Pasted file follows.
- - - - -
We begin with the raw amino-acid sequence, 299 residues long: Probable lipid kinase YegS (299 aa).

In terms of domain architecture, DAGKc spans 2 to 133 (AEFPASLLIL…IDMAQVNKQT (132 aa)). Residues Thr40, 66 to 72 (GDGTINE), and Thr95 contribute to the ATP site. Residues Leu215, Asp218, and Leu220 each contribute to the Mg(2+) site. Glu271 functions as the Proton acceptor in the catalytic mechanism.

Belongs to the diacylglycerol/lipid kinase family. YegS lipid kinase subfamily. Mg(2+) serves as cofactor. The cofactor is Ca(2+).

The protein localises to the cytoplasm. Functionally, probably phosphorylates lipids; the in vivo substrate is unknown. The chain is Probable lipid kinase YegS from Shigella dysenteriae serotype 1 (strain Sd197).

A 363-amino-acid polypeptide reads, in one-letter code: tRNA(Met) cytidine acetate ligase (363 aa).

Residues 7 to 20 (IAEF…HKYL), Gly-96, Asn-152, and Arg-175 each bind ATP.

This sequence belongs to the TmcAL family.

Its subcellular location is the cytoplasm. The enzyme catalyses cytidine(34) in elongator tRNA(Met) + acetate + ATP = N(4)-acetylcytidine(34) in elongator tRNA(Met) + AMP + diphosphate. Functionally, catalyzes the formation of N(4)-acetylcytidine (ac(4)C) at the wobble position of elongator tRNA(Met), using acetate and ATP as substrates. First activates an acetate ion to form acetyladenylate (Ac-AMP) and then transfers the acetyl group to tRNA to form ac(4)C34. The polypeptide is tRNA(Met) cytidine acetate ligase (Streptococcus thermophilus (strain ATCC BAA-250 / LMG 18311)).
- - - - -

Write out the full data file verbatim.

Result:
We begin with the raw amino-acid sequence, 299 residues long: Probable lipid kinase YegS (299 aa).

In terms of domain architecture, DAGKc spans 2 to 133 (AEFPASLLIL…IDMAQVNKQT (132 aa)). Residues Thr40, 66 to 72 (GDGTINE), and Thr95 contribute to the ATP site. Residues Leu215, Asp218, and Leu220 each contribute to the Mg(2+) site. Glu271 functions as the Proton acceptor in the catalytic mechanism.

Belongs to the diacylglycerol/lipid kinase family. YegS lipid kinase subfamily. Mg(2+) serves as cofactor. The cofactor is Ca(2+).

The protein localises to the cytoplasm. Functionally, probably phosphorylates lipids; the in vivo substrate is unknown. The chain is Probable lipid kinase YegS from Shigella dysenteriae serotype 1 (strain Sd197).

A 363-amino-acid polypeptide reads, in one-letter code: tRNA(Met) cytidine acetate ligase (363 aa).

Residues 7 to 20 (IAEF…HKYL), Gly-96, Asn-152, and Arg-175 each bind ATP.

This sequence belongs to the TmcAL family.

Its subcellular location is the cytoplasm. The enzyme catalyses cytidine(34) in elongator tRNA(Met) + acetate + ATP = N(4)-acetylcytidine(34) in elongator tRNA(Met) + AMP + diphosphate. Functionally, catalyzes the formation of N(4)-acetylcytidine (ac(4)C) at the wobble position of elongator tRNA(Met), using acetate and ATP as substrates. First activates an acetate ion to form acetyladenylate (Ac-AMP) and then transfers the acetyl group to tRNA to form ac(4)C34. The polypeptide is tRNA(Met) cytidine acetate ligase (Streptococcus thermophilus (strain ATCC BAA-250 / LMG 18311)).